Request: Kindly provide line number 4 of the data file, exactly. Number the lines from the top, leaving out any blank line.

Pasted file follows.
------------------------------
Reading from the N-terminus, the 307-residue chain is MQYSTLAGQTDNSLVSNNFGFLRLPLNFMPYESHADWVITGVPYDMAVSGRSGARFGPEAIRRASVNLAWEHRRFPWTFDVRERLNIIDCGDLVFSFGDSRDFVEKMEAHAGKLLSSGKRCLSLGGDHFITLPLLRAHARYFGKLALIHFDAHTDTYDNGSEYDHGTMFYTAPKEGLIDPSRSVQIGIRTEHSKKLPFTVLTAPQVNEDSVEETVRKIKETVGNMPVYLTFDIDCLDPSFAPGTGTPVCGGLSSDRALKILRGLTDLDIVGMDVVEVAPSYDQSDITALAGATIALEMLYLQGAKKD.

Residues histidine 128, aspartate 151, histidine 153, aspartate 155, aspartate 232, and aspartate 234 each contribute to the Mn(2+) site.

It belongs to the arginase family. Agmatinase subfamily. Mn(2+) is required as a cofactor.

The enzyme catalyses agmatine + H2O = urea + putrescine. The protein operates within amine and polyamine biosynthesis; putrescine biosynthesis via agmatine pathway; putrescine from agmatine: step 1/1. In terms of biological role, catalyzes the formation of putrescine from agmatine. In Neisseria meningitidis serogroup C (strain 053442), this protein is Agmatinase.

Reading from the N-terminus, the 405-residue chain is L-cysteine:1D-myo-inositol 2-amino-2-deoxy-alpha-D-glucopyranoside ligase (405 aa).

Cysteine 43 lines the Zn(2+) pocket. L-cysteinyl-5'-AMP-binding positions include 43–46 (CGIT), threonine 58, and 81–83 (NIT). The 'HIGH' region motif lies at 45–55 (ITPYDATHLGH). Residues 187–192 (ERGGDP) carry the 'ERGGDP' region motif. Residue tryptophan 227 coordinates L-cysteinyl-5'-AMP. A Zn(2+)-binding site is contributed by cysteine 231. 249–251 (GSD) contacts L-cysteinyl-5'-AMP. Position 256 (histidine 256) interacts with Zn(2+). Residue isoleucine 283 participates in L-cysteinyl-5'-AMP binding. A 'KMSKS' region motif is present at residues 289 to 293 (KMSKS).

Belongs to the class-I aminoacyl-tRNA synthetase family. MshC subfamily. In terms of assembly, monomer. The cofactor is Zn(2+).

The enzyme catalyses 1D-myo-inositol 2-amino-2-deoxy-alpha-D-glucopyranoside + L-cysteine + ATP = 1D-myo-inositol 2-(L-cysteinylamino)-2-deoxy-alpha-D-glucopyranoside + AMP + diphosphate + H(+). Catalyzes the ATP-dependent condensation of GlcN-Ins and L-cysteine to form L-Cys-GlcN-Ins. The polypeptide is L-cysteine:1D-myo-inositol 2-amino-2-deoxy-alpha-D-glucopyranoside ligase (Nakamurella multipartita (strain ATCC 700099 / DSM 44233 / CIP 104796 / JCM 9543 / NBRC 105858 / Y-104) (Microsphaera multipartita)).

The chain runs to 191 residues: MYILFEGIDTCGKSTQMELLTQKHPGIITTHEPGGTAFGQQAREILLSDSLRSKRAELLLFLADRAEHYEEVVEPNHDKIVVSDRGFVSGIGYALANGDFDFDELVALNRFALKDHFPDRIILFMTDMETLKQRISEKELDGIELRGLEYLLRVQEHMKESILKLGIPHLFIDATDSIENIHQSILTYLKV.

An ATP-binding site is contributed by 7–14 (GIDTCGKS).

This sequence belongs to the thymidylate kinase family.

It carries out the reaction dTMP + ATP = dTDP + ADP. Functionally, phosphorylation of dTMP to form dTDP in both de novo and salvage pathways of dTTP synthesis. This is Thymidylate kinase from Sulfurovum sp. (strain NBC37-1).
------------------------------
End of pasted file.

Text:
The enzyme catalyses agmatine + H2O = urea + putrescine. The protein operates within amine and polyamine biosynthesis; putrescine biosynthesis via agmatine pathway; putrescine from agmatine: step 1/1. In terms of biological role, catalyzes the formation of putrescine from agmatine. In Neisseria meningitidis serogroup C (strain 053442), this protein is Agmatinase.